Packstack to LDAP

While Packstack makes it easy to get OpenStack up and running, it does not (yet) support joining to an existing Directory (LDAP) server. I went through this recently and here are the steps I followed.

Overview

To start, note that I already had LDAP configured to work as a backend for OpenStack due to a Devstack setup I already had. I’m not going to go through setting that up here. But here are the broad steps that a Packstack deployment performs for you.

  • Install LDAP
  • Configure LDAP to act as a Keystone Identity Backend
  • Create the service users in Keystone

I’d highly recommend doing LDAP configuration on a separate machine from the Packstack deployment. You want Packstack to run on a clean System.

The steps to make use of the LDAP deployment from Keystone in a Packstack deployment are:

  • Install Packstack
  • Modify the Passwords for each Service users in the config files and in the SQL Backend
  • Change the Keystone configuration File to use the LDAP server as the Identity backend
  • Modify the User IDs in the role assignments

Sanity Check

Once I had a successful Packstack run, I did a quick sanity check of the services. This involved running a simple command that hit each service. Examples;

. ./keystonerc_admin
keystone token-get
nova list
glance image-list
neutron net-list
cinder list
heat list

Modifying Passwords

The first service user I modified was glance.

keystone user-password-update glance

There is no way to query the Passwords from the LDAP server. If you do not happen to know them before hand, you will have to reset them at this point. In that case, it probably makes sense to read the passwords out of the service files. In the case of glance, that value can be found with

sudo grep admin_password /etc/glance/glance-api.conf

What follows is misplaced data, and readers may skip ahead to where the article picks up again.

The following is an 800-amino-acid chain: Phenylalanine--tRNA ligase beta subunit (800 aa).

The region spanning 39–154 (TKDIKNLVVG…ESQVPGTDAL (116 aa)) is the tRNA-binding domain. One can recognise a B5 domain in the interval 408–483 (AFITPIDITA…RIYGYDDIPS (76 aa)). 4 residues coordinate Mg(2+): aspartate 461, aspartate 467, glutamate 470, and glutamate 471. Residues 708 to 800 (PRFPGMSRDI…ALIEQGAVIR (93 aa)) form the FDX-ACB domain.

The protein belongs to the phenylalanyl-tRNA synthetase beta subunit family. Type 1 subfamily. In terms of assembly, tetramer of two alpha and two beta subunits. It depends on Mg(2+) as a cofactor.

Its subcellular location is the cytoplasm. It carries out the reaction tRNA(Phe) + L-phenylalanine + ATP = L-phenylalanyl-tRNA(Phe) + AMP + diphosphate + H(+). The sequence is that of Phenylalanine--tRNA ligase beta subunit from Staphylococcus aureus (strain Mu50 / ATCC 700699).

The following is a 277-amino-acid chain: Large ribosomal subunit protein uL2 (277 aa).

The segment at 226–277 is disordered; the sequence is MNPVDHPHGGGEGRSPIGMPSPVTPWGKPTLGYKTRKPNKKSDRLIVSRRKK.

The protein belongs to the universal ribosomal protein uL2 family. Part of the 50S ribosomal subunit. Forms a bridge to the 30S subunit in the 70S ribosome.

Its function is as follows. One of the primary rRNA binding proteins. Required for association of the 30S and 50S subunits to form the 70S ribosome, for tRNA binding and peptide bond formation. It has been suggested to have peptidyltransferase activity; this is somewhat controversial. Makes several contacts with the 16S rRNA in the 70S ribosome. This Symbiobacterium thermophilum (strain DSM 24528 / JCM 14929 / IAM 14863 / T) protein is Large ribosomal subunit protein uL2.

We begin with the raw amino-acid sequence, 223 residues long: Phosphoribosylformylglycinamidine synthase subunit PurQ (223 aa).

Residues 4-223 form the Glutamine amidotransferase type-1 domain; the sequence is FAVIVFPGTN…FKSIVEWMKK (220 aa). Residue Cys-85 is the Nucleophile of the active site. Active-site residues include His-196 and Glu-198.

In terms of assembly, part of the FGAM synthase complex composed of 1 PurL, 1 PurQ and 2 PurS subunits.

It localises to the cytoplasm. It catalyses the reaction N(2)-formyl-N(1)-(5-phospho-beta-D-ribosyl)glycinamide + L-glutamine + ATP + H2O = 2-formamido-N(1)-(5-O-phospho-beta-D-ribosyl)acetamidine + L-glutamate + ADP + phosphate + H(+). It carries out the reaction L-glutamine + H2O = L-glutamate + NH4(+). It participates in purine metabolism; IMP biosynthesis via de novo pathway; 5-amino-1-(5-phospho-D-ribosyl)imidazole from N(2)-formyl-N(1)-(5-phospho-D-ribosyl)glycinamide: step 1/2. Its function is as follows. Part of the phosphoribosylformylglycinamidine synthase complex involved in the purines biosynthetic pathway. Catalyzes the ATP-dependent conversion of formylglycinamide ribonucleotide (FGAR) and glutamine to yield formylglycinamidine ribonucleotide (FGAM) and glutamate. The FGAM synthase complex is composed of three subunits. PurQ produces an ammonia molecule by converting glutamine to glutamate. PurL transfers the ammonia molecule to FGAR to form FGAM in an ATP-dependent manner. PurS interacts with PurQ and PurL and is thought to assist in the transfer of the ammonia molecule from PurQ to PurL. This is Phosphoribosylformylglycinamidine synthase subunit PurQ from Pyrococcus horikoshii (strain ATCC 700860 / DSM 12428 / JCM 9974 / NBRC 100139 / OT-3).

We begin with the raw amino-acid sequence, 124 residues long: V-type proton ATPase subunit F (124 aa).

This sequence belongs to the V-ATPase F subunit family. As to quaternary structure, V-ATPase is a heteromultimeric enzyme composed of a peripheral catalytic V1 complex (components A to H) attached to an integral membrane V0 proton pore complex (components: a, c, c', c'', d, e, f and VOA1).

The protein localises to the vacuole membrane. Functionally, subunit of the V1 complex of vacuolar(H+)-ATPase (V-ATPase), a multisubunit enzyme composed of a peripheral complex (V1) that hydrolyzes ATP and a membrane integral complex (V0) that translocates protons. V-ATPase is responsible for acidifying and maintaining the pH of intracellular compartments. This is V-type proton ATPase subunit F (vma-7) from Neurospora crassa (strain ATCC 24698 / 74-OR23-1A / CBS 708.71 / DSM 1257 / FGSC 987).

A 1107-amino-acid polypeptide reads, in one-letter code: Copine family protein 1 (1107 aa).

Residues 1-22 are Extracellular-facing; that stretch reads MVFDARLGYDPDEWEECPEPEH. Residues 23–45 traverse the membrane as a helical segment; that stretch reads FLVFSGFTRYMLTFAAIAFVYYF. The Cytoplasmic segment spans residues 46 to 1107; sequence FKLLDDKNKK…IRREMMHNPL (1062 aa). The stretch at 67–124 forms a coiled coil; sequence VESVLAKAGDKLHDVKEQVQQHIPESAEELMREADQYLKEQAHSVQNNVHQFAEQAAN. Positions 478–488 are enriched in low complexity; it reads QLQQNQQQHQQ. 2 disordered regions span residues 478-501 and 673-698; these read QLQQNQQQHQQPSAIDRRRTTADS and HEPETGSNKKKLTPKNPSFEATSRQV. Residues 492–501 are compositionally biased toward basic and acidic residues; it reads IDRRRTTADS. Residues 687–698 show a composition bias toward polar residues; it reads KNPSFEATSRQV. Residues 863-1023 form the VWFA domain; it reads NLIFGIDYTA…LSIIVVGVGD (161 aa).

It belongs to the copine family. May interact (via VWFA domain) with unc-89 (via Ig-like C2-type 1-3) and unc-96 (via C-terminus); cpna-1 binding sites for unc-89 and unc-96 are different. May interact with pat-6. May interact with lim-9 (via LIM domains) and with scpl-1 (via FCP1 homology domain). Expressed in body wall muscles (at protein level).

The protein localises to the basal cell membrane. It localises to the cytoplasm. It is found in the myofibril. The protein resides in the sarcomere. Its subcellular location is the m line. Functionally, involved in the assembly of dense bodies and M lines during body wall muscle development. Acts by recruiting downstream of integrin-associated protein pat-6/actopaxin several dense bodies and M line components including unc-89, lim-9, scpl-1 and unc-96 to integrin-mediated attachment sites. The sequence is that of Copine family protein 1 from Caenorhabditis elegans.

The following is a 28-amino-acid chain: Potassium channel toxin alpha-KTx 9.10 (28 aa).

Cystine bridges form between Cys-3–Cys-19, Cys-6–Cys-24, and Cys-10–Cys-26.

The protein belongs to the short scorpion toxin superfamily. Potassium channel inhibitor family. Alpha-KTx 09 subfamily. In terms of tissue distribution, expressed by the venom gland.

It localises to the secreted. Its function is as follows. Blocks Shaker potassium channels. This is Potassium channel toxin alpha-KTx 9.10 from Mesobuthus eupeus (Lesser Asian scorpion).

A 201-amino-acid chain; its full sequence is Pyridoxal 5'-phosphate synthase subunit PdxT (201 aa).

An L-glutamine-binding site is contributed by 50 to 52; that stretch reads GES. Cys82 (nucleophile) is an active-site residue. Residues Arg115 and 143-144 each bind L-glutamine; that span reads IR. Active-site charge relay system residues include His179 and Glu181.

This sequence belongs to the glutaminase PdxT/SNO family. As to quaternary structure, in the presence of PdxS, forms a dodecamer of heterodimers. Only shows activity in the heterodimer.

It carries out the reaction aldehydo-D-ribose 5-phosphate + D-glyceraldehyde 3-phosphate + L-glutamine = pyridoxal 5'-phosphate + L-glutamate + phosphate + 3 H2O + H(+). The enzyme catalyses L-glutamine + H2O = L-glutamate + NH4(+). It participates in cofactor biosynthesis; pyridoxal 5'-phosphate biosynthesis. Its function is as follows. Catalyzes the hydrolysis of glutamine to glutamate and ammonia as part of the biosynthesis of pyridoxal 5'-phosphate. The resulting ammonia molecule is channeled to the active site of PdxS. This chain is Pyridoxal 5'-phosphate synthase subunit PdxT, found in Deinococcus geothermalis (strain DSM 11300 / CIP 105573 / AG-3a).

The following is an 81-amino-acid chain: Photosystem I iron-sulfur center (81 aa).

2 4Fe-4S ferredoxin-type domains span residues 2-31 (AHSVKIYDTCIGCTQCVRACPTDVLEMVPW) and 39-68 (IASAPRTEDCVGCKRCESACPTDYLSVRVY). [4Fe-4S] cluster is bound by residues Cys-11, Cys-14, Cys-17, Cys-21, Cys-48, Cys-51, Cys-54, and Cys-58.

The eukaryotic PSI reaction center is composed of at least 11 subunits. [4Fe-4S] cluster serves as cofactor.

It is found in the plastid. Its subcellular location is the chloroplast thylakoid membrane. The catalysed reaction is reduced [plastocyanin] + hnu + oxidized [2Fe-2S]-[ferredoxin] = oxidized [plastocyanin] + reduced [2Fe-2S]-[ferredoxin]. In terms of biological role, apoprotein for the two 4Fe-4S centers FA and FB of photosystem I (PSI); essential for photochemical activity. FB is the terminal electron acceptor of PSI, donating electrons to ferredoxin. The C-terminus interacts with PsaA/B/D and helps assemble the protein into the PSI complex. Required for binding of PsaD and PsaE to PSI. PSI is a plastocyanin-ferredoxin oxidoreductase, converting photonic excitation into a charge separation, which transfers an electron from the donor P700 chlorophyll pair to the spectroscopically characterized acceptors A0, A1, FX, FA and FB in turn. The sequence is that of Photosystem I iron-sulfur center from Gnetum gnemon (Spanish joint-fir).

This should match the value you get with:

sudo grep admin_password /etc/glance/glance-registry.conf

In my case, since I had defaulted the values in LDAP with the Devstack run, I set them both to “freeipa4all”.

Once I changed both the password for the service user and the values in the config files, I reran the glance sanity check.

The same general process repeats for each of the services. I left Keystone to last to avoid locking myself out. However, if that happens, there is the admin_token authentication mechanism, and I ended up using that in the next step.

Switch To LDAP

I copied the packstack generated file /etc/keystone/keystone.conf to /etc/keystone/keystone.conf.orig and modified it. Below you can see the diff. Don’t be put off by the size of this diff. The number of changes are relatively small. I just wanted to give the context so you can find where to make the appropriate changes for yourself.

$ sudo diff -u /etc/keystone/keystone.conf.orig /etc/keystone/keystone.conf
--- /etc/keystone/keystone.conf.orig 2014-04-23 20:41:11.145950013 +0000
+++ /etc/keystone/keystone.conf 2014-04-24 02:50:13.449960016 +0000
@@ -11,7 +11,7 @@
# paste application pipelines (for example, in keystone-
# paste.ini). (string value)
#admin_token=ADMIN
-admin_token=651f895f0e3b4000a8305ccf22770a29
+admin_token=freeipa4all

# The IP Address of the network interface to for the public
# service to listen on. (string value)
@@ -776,6 +776,7 @@

# Keystone Identity backend driver. (string value)
#driver=keystone.identity.backends.sql.Identity
+driver = keystone.identity.backends.ldap.Identity

# Maximum supported length for user passwords; decrease to
# improve performance. (integer value)
@@ -821,6 +822,7 @@

# URL for connecting to the LDAP server. (string value)
#url=ldap://localhost
+url=ldap://ipa.cloudlab.freeipa.org

# User BindDN to query the LDAP server. (string value)
#user=<None>
@@ -865,6 +867,7 @@

# Search base for users. (string value)
#user_tree_dn=<None>
+user_tree_dn=cn=users,cn=accounts,dc=ipa,dc=cloudlab,dc=freeipa,dc=org

# LDAP search filter for users. (string value)